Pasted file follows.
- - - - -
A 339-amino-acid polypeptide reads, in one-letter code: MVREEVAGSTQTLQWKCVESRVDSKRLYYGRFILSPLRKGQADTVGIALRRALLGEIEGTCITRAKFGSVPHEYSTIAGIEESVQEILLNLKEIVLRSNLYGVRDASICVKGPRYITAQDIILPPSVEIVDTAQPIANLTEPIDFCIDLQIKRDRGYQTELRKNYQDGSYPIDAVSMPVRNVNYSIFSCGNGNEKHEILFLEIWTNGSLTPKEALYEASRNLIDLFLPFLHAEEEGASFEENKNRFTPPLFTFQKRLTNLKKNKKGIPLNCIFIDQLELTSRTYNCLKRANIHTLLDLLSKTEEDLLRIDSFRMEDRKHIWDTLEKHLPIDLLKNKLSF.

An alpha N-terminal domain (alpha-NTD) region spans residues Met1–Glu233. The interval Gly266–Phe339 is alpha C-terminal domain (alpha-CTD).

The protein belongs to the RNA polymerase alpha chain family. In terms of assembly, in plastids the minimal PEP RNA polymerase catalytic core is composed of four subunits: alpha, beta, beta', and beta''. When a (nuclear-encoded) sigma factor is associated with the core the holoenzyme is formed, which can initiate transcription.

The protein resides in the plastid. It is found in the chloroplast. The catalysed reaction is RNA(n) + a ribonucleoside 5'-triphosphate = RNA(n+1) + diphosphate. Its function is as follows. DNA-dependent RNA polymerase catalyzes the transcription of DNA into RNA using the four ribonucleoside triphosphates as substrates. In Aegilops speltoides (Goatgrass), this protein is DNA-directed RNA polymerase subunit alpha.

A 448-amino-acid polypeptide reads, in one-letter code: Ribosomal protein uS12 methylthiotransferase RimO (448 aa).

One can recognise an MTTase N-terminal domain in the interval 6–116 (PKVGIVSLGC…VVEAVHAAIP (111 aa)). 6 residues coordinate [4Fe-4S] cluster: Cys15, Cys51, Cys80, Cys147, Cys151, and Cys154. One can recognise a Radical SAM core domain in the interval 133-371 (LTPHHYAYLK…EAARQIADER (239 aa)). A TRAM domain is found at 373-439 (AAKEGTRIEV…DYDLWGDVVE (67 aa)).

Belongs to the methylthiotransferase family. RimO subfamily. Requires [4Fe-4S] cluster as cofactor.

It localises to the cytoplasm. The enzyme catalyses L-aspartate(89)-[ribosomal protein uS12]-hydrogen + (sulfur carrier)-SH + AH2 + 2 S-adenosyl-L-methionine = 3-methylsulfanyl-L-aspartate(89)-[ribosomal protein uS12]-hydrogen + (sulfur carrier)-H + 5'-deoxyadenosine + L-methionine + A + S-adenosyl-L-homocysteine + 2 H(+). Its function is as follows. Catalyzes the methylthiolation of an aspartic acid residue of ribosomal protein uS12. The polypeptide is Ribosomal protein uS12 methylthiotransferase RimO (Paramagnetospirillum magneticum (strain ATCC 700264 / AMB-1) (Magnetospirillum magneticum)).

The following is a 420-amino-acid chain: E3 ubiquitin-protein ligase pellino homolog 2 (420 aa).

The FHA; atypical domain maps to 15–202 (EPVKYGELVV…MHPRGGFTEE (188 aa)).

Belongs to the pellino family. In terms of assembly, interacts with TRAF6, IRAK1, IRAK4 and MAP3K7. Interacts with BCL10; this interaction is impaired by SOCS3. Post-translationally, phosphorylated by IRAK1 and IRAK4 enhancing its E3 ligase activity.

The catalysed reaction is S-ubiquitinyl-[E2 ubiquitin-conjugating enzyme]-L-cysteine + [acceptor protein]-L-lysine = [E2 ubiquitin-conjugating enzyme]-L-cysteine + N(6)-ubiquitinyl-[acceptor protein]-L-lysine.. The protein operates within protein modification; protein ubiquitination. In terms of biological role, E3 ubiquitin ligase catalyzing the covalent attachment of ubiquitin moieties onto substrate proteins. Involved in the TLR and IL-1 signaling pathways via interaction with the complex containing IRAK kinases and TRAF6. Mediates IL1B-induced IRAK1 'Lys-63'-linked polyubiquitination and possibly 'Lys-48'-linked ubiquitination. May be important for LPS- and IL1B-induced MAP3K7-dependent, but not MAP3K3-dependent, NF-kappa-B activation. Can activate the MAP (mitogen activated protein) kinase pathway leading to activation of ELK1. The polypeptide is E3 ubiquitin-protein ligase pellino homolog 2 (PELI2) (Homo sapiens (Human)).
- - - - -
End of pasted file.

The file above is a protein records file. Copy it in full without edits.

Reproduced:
A 339-amino-acid polypeptide reads, in one-letter code: MVREEVAGSTQTLQWKCVESRVDSKRLYYGRFILSPLRKGQADTVGIALRRALLGEIEGTCITRAKFGSVPHEYSTIAGIEESVQEILLNLKEIVLRSNLYGVRDASICVKGPRYITAQDIILPPSVEIVDTAQPIANLTEPIDFCIDLQIKRDRGYQTELRKNYQDGSYPIDAVSMPVRNVNYSIFSCGNGNEKHEILFLEIWTNGSLTPKEALYEASRNLIDLFLPFLHAEEEGASFEENKNRFTPPLFTFQKRLTNLKKNKKGIPLNCIFIDQLELTSRTYNCLKRANIHTLLDLLSKTEEDLLRIDSFRMEDRKHIWDTLEKHLPIDLLKNKLSF.

An alpha N-terminal domain (alpha-NTD) region spans residues Met1–Glu233. The interval Gly266–Phe339 is alpha C-terminal domain (alpha-CTD).

The protein belongs to the RNA polymerase alpha chain family. In terms of assembly, in plastids the minimal PEP RNA polymerase catalytic core is composed of four subunits: alpha, beta, beta', and beta''. When a (nuclear-encoded) sigma factor is associated with the core the holoenzyme is formed, which can initiate transcription.

The protein resides in the plastid. It is found in the chloroplast. The catalysed reaction is RNA(n) + a ribonucleoside 5'-triphosphate = RNA(n+1) + diphosphate. Its function is as follows. DNA-dependent RNA polymerase catalyzes the transcription of DNA into RNA using the four ribonucleoside triphosphates as substrates. In Aegilops speltoides (Goatgrass), this protein is DNA-directed RNA polymerase subunit alpha.

A 448-amino-acid polypeptide reads, in one-letter code: Ribosomal protein uS12 methylthiotransferase RimO (448 aa).

One can recognise an MTTase N-terminal domain in the interval 6–116 (PKVGIVSLGC…VVEAVHAAIP (111 aa)). 6 residues coordinate [4Fe-4S] cluster: Cys15, Cys51, Cys80, Cys147, Cys151, and Cys154. One can recognise a Radical SAM core domain in the interval 133-371 (LTPHHYAYLK…EAARQIADER (239 aa)). A TRAM domain is found at 373-439 (AAKEGTRIEV…DYDLWGDVVE (67 aa)).

Belongs to the methylthiotransferase family. RimO subfamily. Requires [4Fe-4S] cluster as cofactor.

It localises to the cytoplasm. The enzyme catalyses L-aspartate(89)-[ribosomal protein uS12]-hydrogen + (sulfur carrier)-SH + AH2 + 2 S-adenosyl-L-methionine = 3-methylsulfanyl-L-aspartate(89)-[ribosomal protein uS12]-hydrogen + (sulfur carrier)-H + 5'-deoxyadenosine + L-methionine + A + S-adenosyl-L-homocysteine + 2 H(+). Its function is as follows. Catalyzes the methylthiolation of an aspartic acid residue of ribosomal protein uS12. The polypeptide is Ribosomal protein uS12 methylthiotransferase RimO (Paramagnetospirillum magneticum (strain ATCC 700264 / AMB-1) (Magnetospirillum magneticum)).

The following is a 420-amino-acid chain: E3 ubiquitin-protein ligase pellino homolog 2 (420 aa).

The FHA; atypical domain maps to 15–202 (EPVKYGELVV…MHPRGGFTEE (188 aa)).

Belongs to the pellino family. In terms of assembly, interacts with TRAF6, IRAK1, IRAK4 and MAP3K7. Interacts with BCL10; this interaction is impaired by SOCS3. Post-translationally, phosphorylated by IRAK1 and IRAK4 enhancing its E3 ligase activity.

The catalysed reaction is S-ubiquitinyl-[E2 ubiquitin-conjugating enzyme]-L-cysteine + [acceptor protein]-L-lysine = [E2 ubiquitin-conjugating enzyme]-L-cysteine + N(6)-ubiquitinyl-[acceptor protein]-L-lysine.. The protein operates within protein modification; protein ubiquitination. In terms of biological role, E3 ubiquitin ligase catalyzing the covalent attachment of ubiquitin moieties onto substrate proteins. Involved in the TLR and IL-1 signaling pathways via interaction with the complex containing IRAK kinases and TRAF6. Mediates IL1B-induced IRAK1 'Lys-63'-linked polyubiquitination and possibly 'Lys-48'-linked ubiquitination. May be important for LPS- and IL1B-induced MAP3K7-dependent, but not MAP3K3-dependent, NF-kappa-B activation. Can activate the MAP (mitogen activated protein) kinase pathway leading to activation of ELK1. The polypeptide is E3 ubiquitin-protein ligase pellino homolog 2 (PELI2) (Homo sapiens (Human)).